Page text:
Top Chef: What It's Like to Be a Diner at the Taping
Editor's note: Ever wonder who those diners in the background are on Top Chef, and what they actually get to eat? And how it tastes? And how it feels to be that close to Padma? Friend of Serious Eats YiMay Yang, a designer and photographer based in Austin, was at the taping for the episode of Top Chef Texas that aired this week. She couldn't reveal any juicy details, until now. It's been torture for her not to tweet about it. —The Mgmt.
Living in Austin we had heard rumblings about Top Chef filming in Texas. It wasn't until my friend Mike emailed a group of us TC fans with a serious inquiry about how we could be diners on an episode that I started sending out feelers.
A few email exchanges later, I had a confirmation to participate in a taping of an unnamed Bravo show to be filmed in San Antonio. The episode finally aired this week, which means I can finally talk about it.
The only information we were given at the time was where to be, when, and a request for some canned goods. Would the chefs have to cook with these cans? Should I locate an imported can of foie? (Later we learned they'd be donated to a food shelter.)
8 A.M. Call Time
The day of the filming, we made our way to the Pearl Brewery, a multiplex compound with offices, restaurants, and a culinary institute for our 8 a.m. call. After signing some contracts, we were handed three small sheets of paper for voting.
A lot of waiting later, a producer welcomed the crowd and explained to us that we'd be voting for one chef in each group. The challenge? To make the best "healthy version" of a comfort food.
Our hearts sank. Eh, healthy? We didn't come all the way to San Antonio to taste some chef's tofu burgers. Where was all the bacon and butter and cheese?
We were also given some basic directions:
- Don't look directly into the camera
- Don't look directly at Padma
- Don't talk to Padma.
In small groups, we walked out to the filming area. As an Austin girl, I made a beeline for cheftestant Paul. (Gotta support the home team.) I chatted him up, mentioning what a big fan of Uchiko I am. He responded in his gracious way as usual.
His healthy creation? A lettuce wrap with a spicy minced turkey filling and kimchi peaches on the side. OK, has anyone else noticed how peach-obsessed Paul is? I expect a full peach tasting menu at Uchiko soon. So, how'd it taste? Flavorful and saucy and messy, which helped me forget it was "healthy."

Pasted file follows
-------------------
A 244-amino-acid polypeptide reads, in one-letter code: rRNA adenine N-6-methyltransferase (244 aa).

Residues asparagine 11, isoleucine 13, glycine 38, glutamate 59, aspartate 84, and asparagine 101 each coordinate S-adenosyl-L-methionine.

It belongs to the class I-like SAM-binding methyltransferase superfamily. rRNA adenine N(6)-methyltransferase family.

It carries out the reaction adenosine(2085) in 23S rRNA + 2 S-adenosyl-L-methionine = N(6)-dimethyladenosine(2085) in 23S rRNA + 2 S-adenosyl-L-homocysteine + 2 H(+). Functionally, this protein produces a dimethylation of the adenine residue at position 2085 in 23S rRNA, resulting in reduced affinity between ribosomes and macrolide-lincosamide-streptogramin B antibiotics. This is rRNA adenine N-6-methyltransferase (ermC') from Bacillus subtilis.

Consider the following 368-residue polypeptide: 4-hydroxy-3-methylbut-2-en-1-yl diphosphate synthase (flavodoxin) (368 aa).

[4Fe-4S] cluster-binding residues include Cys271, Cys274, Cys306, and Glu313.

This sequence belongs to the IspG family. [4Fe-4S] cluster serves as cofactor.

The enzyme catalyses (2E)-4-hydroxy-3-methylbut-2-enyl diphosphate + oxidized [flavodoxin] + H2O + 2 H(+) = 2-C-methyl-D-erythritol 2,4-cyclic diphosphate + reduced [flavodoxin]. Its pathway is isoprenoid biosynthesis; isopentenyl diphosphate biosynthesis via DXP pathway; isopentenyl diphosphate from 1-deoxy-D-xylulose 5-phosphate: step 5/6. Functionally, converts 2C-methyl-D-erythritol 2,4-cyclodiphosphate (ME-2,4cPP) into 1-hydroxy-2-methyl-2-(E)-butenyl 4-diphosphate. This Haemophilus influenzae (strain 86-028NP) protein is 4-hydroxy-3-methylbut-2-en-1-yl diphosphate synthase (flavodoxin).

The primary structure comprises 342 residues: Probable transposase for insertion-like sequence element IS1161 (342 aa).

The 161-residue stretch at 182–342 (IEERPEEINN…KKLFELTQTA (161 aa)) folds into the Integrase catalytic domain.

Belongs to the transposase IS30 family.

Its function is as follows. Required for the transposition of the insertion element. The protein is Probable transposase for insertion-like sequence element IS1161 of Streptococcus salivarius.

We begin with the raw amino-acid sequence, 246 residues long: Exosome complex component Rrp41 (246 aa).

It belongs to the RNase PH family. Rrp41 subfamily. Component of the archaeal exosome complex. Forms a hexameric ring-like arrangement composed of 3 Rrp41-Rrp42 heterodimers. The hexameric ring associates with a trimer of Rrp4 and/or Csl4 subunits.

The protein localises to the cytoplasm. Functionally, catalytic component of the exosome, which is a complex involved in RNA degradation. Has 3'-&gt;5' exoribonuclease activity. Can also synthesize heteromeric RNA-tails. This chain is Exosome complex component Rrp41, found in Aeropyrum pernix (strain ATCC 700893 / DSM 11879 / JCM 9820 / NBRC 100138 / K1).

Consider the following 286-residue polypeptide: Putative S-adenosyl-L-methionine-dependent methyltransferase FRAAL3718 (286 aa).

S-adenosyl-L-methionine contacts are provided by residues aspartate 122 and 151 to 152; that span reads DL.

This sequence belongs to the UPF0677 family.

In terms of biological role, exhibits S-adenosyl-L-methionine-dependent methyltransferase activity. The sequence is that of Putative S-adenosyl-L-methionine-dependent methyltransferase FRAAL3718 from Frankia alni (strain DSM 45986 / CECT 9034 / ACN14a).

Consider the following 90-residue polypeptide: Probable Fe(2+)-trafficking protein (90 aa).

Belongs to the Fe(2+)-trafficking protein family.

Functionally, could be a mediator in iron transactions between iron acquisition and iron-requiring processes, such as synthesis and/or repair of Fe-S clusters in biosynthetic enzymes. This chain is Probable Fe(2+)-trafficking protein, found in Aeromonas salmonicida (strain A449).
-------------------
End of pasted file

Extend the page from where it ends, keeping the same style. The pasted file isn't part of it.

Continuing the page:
Edward served a piece of kalbi as an open-faced "burger" on flatbread with aioli and a cucumber salad. The beef wasn't tender, and mostly just tasted of one-dimensional soy. The spicy sauce and the cucumber, however, were both good. But that hockey puck-bread really ruined it.
Onto the two ladies making meatballs. Lindsay had a delicious Greek-style meatball paired with a tangy lemon yogurt sauce and quinoa Greek salad. Couldn't get enough. My quinoa never turns out like this—un-mushy with such refreshing, bright flavors. (Get the recipe on Bravo.com) Lindsay cooks the quinoa risotto, toasting it in a pan with oil, adding a little liquid at a time. She also showed me her bottle of L'Estornell Grenache varietal red wine vinegar she found at our very own Central Market, the Texas grocery chain.
Sarah, who's from Texas but cooks at Spiaggia in Chicago, prepared a more traditional Italian meatball (with turkey) in a tomato sauce with a carrot chip garnish. It was very good, and I'm not even a huge tomato sauce fan.
And Then Padma Walked In
She finally walked in. Actually, I should say she floated in on clouds in her cream-colored blouse and shorts combo with sky-high espadrille wedges. Were those pantyhose on her legs in this searing heat? Nope, must have been her naturally glowing skin. She towered over the rest of her judge companions: Tom, Emeril, Kat Cora and Dana Cowin.
You could tell from Padma's expression that she was not adapting well to the Texas summer. She looked like she might melt as her assistants touched up her makeup and cooled her neck down with wet rags. But as soon as the cameras went on, her scowl disappeared. (She's clearly done this before.)
How the Judges Judge
The judges headed over to Grayson's and Chris's chicken salad sandwich booths first. It's quite a production when the judges appear. The crew has to clear the line of diners waiting in line. Then they bring in a small group of fake diners who must walk away as soon as the judges walk up. The judges don't have to wait in line, clearly.
After chatting up the chefs, the judges take their food back to their table, and all the crew moves with them. They eat, they critique. This same process happens for each and every dish. Needless to say it's very long and tedious. I have a deep appreciation for the talented staff and crew that makes this into a seamless, tight show.
I still had one slip of paper left, so I headed over to Chris. The whole time in line I spent staring at his hair (anyone else transfixed with his hair?). His chicken salad sandwich was underwhelming and served on very dry bread. The mayo was made from tofu. He also served a really sweet pineapple slushie with slightly frozen watermelon. It was nearing 105° that day; I wasn't complaining.
Finally, it was time to wait in the massive line for Grayson's dish—until someone yelled "bee drama!" and the entire camera crew that was on Padma rushed over to Grayson's booth. Grayson was in tears, as was Chris. Their booths had to be shut down because of a bee infestation. It was sad to see Grayson so sad. Some fellow tasters in line dropped their voting slips into Grayson's box out of pity.
Spoiler alert: The judges ultimately chose Paul's dish. Did you watch? Obviously I did, and will re-watch again this weekend with friends while cooking up our collective favorite dish from the episode: Lindsay's meatballs with lemon yogurt sauce and quinoa salad. Already purchased the bottle of L'estornell in preparation.